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Glitching issue

New Here ,
May 13, 2023 May 13, 2023

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Please somebody help! I've spent hours editing my videos and when I try to export, without fail there is a glitch, sometimes multiple glitches throughout the video. I'm using an iPad 12 pro with M2 chip and most videos are shot on iPhone 12 Pro & iPhone 13 Pro. Also mixed in are drone videos shot in 4K and 5K and GoPro videos also shot in 4k. I've tried everything that was suggested in previous posts about this topic and changing the files from .mov to .mp4 are not an option for this peticular video because it is already edited and cut and I would have to go back and do a ton of work to get it to an .mp4. The fact that I pay for this application which is supposed to be one of the "best video editing tools around", but can't seem to get past this issue is a little unsettling to me. Adobe, please do better! Help me figure out what the problem here is, and I can promise you it has nothing to do with my videos because a lot of people here are also having this issue besides me and still no viable solution. 

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correct answers 1 Pinned Reply

Adobe Employee , May 17, 2023 May 17, 2023

Hi Shannon and Kaivan,

I got your message, and it sounds like you're having issues with imported footage causing visual anomalies (glitches, as you put it). Is that right? Sorry about that.

 

Since your footage has various frame sizes at demanding resolutions and likely has variable frame rates, you might experience such problems, particularly if you have added any effects, titles, and graphics. It's a "bridge too far," so to speak. I advise you to create files that your hardware can handle more

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Adobe Employee ,
May 17, 2023 May 17, 2023

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Hi Shannon and Kaivan,

I got your message, and it sounds like you're having issues with imported footage causing visual anomalies (glitches, as you put it). Is that right? Sorry about that.

 

Since your footage has various frame sizes at demanding resolutions and likely has variable frame rates, you might experience such problems, particularly if you have added any effects, titles, and graphics. It's a "bridge too far," so to speak. I advise you to create files that your hardware can handle more easily. These files are demanding for an iPad, much less a top-of-the-line Mac or PC. I would advise other people having this problem the same thing.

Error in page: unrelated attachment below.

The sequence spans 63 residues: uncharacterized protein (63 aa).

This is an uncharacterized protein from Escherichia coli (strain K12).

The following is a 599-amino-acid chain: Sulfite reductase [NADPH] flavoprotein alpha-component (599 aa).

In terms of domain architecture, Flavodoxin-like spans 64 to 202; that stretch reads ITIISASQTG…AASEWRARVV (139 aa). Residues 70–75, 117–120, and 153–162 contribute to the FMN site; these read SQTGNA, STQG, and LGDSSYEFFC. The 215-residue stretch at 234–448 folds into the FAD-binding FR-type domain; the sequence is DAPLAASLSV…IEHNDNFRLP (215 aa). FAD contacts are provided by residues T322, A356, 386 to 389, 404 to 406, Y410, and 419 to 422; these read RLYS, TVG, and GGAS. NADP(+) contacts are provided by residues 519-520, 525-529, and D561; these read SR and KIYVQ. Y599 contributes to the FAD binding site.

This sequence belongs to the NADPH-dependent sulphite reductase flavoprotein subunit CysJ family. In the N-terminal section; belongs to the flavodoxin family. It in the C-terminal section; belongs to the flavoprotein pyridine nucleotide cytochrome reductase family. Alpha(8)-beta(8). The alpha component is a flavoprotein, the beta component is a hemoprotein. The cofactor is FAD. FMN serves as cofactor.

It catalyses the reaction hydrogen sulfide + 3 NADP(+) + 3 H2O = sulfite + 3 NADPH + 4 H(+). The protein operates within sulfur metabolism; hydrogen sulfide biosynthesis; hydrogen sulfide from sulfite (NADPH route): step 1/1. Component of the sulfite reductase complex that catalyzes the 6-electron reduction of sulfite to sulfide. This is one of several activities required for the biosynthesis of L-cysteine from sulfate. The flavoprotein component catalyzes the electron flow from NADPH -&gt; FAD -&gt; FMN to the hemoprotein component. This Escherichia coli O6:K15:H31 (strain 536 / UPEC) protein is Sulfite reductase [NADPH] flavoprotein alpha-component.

In my experience as a video editor, optimizing footage to match frame size dimensions and frame rate before you edit it can help reduce such problems, whether it's Rush, Premiere Pro, or any other video editing app. I like to import the footage into Media Encoder (I also use Shutter Encoder if Media Encoder can't handle specific variable frame rate footage) and make all the footage match the same specs. That means frame size, frame rate, and audio sample rate settings.

 

Ideally, using an editing codec (like ProRes LT) makes the experience even more fluid than H.264 or HEVC, though the file sizes can be pretty significant. Extra storage to handle these intermediate files might be necessary, but you can delete them after you complete your project. You can undoubtedly try transcoding back to H.264 or HEVC. Rush should make proxies for these files. The transcoding process can rid you of variable frame rates, which if too far out of spec, can cause trouble with editing and creating those automatic proxies. The other advice here might be to transcode your footage to HD rather than 4K if that is your intention for final export. An HD workflow is much easier for an iPad to handle than a 4K workflow.

 

The added step of optimizing footage before editing is a common rule of thumb that editors use to avoid similar issues. It does help to have a desktop computer to handle this critical step.

 

I'm afraid that optimizing footage for your current project might be challenging to overcome, but I would try it for future projects and see if your experience with Rush goes as planned. Perhaps the community can give further suggestions. Let me know if the advice helps.

 

Thanks,
Kevin

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